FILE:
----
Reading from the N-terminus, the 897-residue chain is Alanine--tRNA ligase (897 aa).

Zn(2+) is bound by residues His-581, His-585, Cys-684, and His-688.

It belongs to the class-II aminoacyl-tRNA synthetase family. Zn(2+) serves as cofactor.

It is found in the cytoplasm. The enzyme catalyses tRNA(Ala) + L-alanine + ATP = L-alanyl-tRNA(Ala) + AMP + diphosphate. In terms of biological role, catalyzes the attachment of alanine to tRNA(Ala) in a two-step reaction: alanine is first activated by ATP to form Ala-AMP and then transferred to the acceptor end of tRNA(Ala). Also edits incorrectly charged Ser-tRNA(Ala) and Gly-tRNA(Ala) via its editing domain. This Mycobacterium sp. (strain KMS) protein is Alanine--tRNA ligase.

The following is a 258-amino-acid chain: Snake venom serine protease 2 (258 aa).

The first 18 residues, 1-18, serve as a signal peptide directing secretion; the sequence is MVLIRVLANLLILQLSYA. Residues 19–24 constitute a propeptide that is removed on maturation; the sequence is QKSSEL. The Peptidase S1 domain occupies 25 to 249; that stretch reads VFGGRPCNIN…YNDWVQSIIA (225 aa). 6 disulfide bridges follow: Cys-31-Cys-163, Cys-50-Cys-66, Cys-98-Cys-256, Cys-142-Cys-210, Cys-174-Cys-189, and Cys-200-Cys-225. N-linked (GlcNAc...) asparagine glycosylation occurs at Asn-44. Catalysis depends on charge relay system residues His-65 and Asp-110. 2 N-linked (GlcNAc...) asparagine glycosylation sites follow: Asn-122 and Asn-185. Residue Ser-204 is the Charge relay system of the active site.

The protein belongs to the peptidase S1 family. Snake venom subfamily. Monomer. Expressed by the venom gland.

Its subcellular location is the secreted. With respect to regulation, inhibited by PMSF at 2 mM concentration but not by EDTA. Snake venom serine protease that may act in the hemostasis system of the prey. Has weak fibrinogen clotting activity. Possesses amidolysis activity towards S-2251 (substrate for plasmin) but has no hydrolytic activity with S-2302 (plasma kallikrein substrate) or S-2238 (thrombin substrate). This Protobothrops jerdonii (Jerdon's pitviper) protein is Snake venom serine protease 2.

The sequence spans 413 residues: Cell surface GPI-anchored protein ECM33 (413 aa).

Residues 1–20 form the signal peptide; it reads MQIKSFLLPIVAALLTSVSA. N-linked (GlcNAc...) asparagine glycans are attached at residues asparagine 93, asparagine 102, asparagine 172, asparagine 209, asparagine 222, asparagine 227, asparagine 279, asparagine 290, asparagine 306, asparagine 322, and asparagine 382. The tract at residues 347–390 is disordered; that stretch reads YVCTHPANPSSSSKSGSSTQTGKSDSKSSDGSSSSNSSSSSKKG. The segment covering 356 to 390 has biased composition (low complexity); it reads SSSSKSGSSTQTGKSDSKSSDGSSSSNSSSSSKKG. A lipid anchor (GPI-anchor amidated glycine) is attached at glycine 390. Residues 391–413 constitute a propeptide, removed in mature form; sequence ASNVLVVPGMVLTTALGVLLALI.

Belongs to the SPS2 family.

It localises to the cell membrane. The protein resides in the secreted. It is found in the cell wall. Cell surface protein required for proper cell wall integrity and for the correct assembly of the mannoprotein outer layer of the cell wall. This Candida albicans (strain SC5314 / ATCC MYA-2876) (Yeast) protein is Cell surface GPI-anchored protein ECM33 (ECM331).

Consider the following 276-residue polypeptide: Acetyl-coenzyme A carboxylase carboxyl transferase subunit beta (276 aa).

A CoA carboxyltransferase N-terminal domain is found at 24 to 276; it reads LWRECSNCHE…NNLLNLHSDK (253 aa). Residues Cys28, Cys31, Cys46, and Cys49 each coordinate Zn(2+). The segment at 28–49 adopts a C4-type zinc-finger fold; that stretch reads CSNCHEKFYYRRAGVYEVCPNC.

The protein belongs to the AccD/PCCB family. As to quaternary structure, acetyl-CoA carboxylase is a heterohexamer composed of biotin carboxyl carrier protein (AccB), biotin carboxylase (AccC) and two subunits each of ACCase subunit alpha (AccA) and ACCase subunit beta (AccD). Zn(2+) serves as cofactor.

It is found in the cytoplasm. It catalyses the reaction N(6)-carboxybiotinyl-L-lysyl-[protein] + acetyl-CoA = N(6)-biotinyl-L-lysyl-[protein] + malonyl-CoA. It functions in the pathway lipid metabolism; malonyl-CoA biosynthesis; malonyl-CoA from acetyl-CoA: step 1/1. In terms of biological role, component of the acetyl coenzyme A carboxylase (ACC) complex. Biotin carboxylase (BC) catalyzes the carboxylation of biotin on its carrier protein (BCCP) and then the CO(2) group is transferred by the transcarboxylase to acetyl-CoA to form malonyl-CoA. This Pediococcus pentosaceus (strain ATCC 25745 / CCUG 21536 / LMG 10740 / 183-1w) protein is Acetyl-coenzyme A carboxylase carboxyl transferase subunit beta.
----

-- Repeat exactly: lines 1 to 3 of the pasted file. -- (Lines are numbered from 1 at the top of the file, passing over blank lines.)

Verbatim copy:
Reading from the N-terminus, the 897-residue chain is Alanine--tRNA ligase (897 aa).

Zn(2+) is bound by residues His-581, His-585, Cys-684, and His-688.

It belongs to the class-II aminoacyl-tRNA synthetase family. Zn(2+) serves as cofactor.